Yankee Classic: Why We Still Love Rockwell
With something hawkish peeping from her buttony eyes, our tour guide at the Norman Rockwell Museum in Stockbridge, Massachusetts, makes sure that none of us strays off the carpet and onto the no-man’s-land of shiny tile, where we would be too close to the illustration of the Boy Scout and grandfatherly war veteran that was painted by “America’s most beloved artist” in 1924.
“Now what do you think the older man is telling the Boy Scout?” the tour guide demands of our group of strangers. In the picture the grandfather wears a blue military uniform, holds a map on his knee, sits beside a drum, and gestures to the wide-eyed boy.
“He’s telling him about his exploits in the Civil War,” a gray-haired man says.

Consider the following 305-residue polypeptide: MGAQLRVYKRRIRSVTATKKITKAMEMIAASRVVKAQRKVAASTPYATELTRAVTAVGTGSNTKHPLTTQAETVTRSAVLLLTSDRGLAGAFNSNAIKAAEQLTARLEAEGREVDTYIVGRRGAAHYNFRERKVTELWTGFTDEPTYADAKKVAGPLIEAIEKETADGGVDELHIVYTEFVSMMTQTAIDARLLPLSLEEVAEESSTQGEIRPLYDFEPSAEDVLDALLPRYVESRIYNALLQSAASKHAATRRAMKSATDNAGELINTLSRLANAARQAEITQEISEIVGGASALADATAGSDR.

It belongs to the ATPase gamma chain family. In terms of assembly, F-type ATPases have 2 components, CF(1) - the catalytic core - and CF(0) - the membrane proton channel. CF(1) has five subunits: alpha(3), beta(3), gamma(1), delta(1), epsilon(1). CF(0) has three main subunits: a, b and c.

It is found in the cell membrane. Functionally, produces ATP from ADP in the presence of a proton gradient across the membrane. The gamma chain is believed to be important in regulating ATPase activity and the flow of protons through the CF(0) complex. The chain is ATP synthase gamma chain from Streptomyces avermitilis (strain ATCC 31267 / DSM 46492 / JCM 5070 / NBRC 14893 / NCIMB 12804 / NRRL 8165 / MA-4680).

“Most people guess that,” the tour guide says, “but you’re wrong.” Now we all feel stupid, so we all look at our feet and wait to be told what we’re seeing, and you feel really stupid when you have to be told what you’re seeing in a Norman Rockwell illustration.
Finally the tour guide says, “The caption to this was, ‘If your wisdom teeth could talk, they’d say use Colgate’s.’ It was an ad for Colgate’s Dental Cream.”
“Toothpaste?” a young man about 19 says. He’s wearing fat-tongued Nikes, stylishly untied. His blonde girlfriend seems equally puzzled.
“Norman did work for magazines, card companies, insurance companies, tire companies, liquor and tobacco companies,” the tour guide says.
“I thought he was an artist,” the young man says.